Thursday, May 21, 2015

Rabbi D-Train's Dare

Dear Henry,
     My name is Danny Wolfe, and I am extremely attached to my cellphone. I constantly am checking my email, regularly looking up useless articles on and spend way too much of my time staring robotically at my iPhone 6.0. 
      For people like me who are obsessively checking our phones, going to the grocery store can be a difficult chore. Because while we shop we are checking items off a grocery list, far removed from our email, Facebook or Twitter apps on our cell phones. That means that when we arrive at the counter, ready to check out, satisfied with our shopping experience, it doesn't take long until we realize that we have not actually checked our email in 25 minutes, or we haven't seen Facebook in that long. We might be thinking, "Oh golly, I haven't seen my email in the last half hour. Maybe someone emailed me telling me I won the lottery, or maybe I got a new 15 percent off coupon from Bed Bath and Beyond! I better check my email now to see if anything like that transpired. And, once I'm done I need to check Facebook because I am sure one of my 1600 "friends" has posted a new status update, and if I don't check now I might miss it! And while we are at it, I need to check Twitter. Adam Schefter might have a breaking update that the Broncos signed Adrian Peterson, or one of my friends may have tweeted about the beer they drank last night! And after that we might feel the need to check our Linked In app even though we don't know how to use it or why it always is sending us notifications. 
        Suddenly we wake up when the sweet cashier says,  "your total is $86.29. Will you be paying with cash or credit?" We then give a half smile and mumble "credit" as we pull out our American Express card which yields 6% cash back on groceries. We swipe the card, sign the receipt, and go on our merry way.
      I am embarrassed to admit it, but I am guilty of this on a regular basis. Let's dissect what happened here: While I was lost browsing useless information on my phone, a human being, created in none other than G-d's image was helping me by scanning and bagging my massive grocery order. And the whole time, rather than have the decency to engage them in conversation and acknowledge their humanity, I basically told them that I was waaaay too busy to acknowledge their existence with all the important business I had to take care of on my phone. And I ask, oh Henry, how would that make you feel, spending 40 hours a week scanning groceries, while hundreds of thankless people totally ignored you, taking your efforts for granted, not even bothering to lift their heads to speak to you?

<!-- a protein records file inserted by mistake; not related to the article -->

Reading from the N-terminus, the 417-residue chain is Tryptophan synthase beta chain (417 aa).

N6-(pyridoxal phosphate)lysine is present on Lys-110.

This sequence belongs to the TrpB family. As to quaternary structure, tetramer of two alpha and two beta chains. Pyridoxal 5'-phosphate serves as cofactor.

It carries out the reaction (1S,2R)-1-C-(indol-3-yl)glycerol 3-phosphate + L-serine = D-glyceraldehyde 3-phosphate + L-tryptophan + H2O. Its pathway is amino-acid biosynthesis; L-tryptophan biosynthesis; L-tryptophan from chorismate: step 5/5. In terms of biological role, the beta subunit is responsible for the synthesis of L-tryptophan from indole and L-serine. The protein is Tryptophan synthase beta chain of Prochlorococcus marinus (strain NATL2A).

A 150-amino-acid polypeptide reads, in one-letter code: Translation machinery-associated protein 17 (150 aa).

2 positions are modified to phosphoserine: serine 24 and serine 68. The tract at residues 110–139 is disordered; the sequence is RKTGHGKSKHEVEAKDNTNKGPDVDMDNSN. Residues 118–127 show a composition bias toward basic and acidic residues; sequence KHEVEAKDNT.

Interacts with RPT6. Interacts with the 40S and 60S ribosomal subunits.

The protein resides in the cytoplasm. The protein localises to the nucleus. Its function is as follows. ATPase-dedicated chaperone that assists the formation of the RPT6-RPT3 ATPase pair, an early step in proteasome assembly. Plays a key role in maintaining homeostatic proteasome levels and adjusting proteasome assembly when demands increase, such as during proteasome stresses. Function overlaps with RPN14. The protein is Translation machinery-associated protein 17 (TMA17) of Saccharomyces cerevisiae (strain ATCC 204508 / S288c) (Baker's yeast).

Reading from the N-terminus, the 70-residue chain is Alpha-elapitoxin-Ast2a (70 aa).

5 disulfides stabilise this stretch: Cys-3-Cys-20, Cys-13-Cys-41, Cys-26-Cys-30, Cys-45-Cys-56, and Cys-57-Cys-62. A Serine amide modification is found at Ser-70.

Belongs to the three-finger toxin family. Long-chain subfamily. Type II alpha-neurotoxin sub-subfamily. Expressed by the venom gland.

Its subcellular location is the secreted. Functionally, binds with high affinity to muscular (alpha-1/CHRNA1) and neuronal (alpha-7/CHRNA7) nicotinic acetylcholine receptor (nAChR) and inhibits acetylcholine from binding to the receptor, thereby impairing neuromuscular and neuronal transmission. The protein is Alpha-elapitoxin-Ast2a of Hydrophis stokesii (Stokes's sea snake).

Pirkei Avos, the Jewish Talmudical tractate on ethics enjoins us to greet every person "with a kind countenance." The Talmud elsewhere instructs that it is better to give a poor person the white of their teeth (a smile) than white milk to drink. If we are going to reluctantly give a poor person a few coins with a scour on our face, we would be much better off smiling at them and saying "hello," even if we didn't end up giving them any money.  A great rabbi once said that a persons face is like public property; just like if I leave out any harmful objects extending from my property into public property I am liable to pay for the damages, so too a person's face is public property that hundreds of people encounter every day. If the frown on my face damages people, the damage is my responsibility. I will never forget how utterly depressed I felt when I used to take a train to work every day; everyone in the train appeared absolutely miserable, as if they dreaded going to work. How very sad, thought I, that by the looks on their faces, these people spend most of their lives doing something that makes them depressed.
      Thankfully my wife recently listened to a class online from her favorite rebbetzin, who discussed this at length, and mentioned how she is taking it upon herself to not use her phone in public. Hearing this inspired me tremendously, and I sadly realized how guilty I am of overusing my phone in public, particularly while checking out of grocery stores. I decided on that spot that I would take a sort of pledge to cold turkey, stop using my phone in the checkout line. If I would be offended as the oft-ignored cashier, odds are the guy behind the counter also might take offense. Let us try to make the world a better, happier, more meaningful place. I hereby dare all of my thousands upon thousands upon thousands of devoted readers across the vast expanse of the universe to make a commitment to stop using your phones in grocery stores. Heck, I triple dogg dare you. Whose down?

Forever yours,
Danny Wolfe

No comments:

Post a Comment